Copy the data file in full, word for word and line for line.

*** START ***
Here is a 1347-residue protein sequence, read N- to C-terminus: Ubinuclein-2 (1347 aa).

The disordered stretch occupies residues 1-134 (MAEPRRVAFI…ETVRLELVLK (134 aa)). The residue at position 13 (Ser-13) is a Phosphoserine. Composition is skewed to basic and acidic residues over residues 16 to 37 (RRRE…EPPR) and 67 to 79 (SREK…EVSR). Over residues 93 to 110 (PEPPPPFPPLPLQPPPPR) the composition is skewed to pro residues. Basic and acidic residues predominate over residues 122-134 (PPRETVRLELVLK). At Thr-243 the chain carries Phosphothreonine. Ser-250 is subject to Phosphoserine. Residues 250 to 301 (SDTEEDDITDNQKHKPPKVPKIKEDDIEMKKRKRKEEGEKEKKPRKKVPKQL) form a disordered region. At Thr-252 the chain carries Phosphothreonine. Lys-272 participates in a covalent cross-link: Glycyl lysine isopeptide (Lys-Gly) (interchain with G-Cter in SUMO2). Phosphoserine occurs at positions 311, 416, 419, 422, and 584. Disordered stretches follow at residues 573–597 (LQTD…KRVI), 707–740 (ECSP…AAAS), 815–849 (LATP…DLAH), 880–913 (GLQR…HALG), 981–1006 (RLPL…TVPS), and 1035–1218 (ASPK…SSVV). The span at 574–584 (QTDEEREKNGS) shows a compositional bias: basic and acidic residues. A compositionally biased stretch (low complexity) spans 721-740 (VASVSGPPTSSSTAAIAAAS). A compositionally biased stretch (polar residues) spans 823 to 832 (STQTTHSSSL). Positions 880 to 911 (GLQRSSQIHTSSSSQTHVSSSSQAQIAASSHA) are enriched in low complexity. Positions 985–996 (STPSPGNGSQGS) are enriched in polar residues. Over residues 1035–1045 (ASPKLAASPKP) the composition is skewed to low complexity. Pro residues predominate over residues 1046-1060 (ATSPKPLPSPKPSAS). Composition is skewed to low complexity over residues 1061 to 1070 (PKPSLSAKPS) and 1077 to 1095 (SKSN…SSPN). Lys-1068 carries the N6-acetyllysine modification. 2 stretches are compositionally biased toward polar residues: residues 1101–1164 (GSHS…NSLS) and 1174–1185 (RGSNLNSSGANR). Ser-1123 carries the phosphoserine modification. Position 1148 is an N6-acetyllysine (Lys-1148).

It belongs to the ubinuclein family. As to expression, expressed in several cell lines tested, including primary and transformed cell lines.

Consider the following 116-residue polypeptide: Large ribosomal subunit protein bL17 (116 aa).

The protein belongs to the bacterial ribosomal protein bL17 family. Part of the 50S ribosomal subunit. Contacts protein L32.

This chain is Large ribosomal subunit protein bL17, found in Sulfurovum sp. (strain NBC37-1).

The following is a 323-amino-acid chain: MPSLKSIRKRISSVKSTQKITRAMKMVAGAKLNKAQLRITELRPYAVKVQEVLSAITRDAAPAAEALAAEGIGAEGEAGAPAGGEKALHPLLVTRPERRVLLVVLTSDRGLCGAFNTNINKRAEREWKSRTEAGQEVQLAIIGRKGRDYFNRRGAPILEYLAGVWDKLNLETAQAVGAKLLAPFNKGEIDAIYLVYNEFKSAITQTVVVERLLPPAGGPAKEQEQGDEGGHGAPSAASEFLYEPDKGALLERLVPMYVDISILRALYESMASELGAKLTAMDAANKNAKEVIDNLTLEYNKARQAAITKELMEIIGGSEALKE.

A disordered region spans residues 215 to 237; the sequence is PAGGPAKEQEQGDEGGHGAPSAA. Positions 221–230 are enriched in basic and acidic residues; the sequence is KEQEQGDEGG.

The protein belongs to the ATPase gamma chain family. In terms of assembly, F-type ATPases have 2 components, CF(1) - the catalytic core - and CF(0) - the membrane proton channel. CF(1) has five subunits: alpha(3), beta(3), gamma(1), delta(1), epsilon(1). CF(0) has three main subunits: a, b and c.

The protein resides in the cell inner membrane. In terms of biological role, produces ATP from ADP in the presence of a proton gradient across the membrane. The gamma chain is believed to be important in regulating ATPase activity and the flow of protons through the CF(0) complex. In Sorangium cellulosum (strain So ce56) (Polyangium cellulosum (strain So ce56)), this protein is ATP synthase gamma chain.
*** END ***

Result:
Here is a 1347-residue protein sequence, read N- to C-terminus: Ubinuclein-2 (1347 aa).

The disordered stretch occupies residues 1-134 (MAEPRRVAFI…ETVRLELVLK (134 aa)). The residue at position 13 (Ser-13) is a Phosphoserine. Composition is skewed to basic and acidic residues over residues 16 to 37 (RRRE…EPPR) and 67 to 79 (SREK…EVSR). Over residues 93 to 110 (PEPPPPFPPLPLQPPPPR) the composition is skewed to pro residues. Basic and acidic residues predominate over residues 122-134 (PPRETVRLELVLK). At Thr-243 the chain carries Phosphothreonine. Ser-250 is subject to Phosphoserine. Residues 250 to 301 (SDTEEDDITDNQKHKPPKVPKIKEDDIEMKKRKRKEEGEKEKKPRKKVPKQL) form a disordered region. At Thr-252 the chain carries Phosphothreonine. Lys-272 participates in a covalent cross-link: Glycyl lysine isopeptide (Lys-Gly) (interchain with G-Cter in SUMO2). Phosphoserine occurs at positions 311, 416, 419, 422, and 584. Disordered stretches follow at residues 573–597 (LQTD…KRVI), 707–740 (ECSP…AAAS), 815–849 (LATP…DLAH), 880–913 (GLQR…HALG), 981–1006 (RLPL…TVPS), and 1035–1218 (ASPK…SSVV). The span at 574–584 (QTDEEREKNGS) shows a compositional bias: basic and acidic residues. A compositionally biased stretch (low complexity) spans 721-740 (VASVSGPPTSSSTAAIAAAS). A compositionally biased stretch (polar residues) spans 823 to 832 (STQTTHSSSL). Positions 880 to 911 (GLQRSSQIHTSSSSQTHVSSSSQAQIAASSHA) are enriched in low complexity. Positions 985–996 (STPSPGNGSQGS) are enriched in polar residues. Over residues 1035–1045 (ASPKLAASPKP) the composition is skewed to low complexity. Pro residues predominate over residues 1046-1060 (ATSPKPLPSPKPSAS). Composition is skewed to low complexity over residues 1061 to 1070 (PKPSLSAKPS) and 1077 to 1095 (SKSN…SSPN). Lys-1068 carries the N6-acetyllysine modification. 2 stretches are compositionally biased toward polar residues: residues 1101–1164 (GSHS…NSLS) and 1174–1185 (RGSNLNSSGANR). Ser-1123 carries the phosphoserine modification. Position 1148 is an N6-acetyllysine (Lys-1148).

It belongs to the ubinuclein family. As to expression, expressed in several cell lines tested, including primary and transformed cell lines.

Consider the following 116-residue polypeptide: Large ribosomal subunit protein bL17 (116 aa).

The protein belongs to the bacterial ribosomal protein bL17 family. Part of the 50S ribosomal subunit. Contacts protein L32.

This chain is Large ribosomal subunit protein bL17, found in Sulfurovum sp. (strain NBC37-1).

The following is a 323-amino-acid chain: MPSLKSIRKRISSVKSTQKITRAMKMVAGAKLNKAQLRITELRPYAVKVQEVLSAITRDAAPAAEALAAEGIGAEGEAGAPAGGEKALHPLLVTRPERRVLLVVLTSDRGLCGAFNTNINKRAEREWKSRTEAGQEVQLAIIGRKGRDYFNRRGAPILEYLAGVWDKLNLETAQAVGAKLLAPFNKGEIDAIYLVYNEFKSAITQTVVVERLLPPAGGPAKEQEQGDEGGHGAPSAASEFLYEPDKGALLERLVPMYVDISILRALYESMASELGAKLTAMDAANKNAKEVIDNLTLEYNKARQAAITKELMEIIGGSEALKE.

A disordered region spans residues 215 to 237; the sequence is PAGGPAKEQEQGDEGGHGAPSAA. Positions 221–230 are enriched in basic and acidic residues; the sequence is KEQEQGDEGG.

The protein belongs to the ATPase gamma chain family. In terms of assembly, F-type ATPases have 2 components, CF(1) - the catalytic core - and CF(0) - the membrane proton channel. CF(1) has five subunits: alpha(3), beta(3), gamma(1), delta(1), epsilon(1). CF(0) has three main subunits: a, b and c.

The protein resides in the cell inner membrane. In terms of biological role, produces ATP from ADP in the presence of a proton gradient across the membrane. The gamma chain is believed to be important in regulating ATPase activity and the flow of protons through the CF(0) complex. In Sorangium cellulosum (strain So ce56) (Polyangium cellulosum (strain So ce56)), this protein is ATP synthase gamma chain.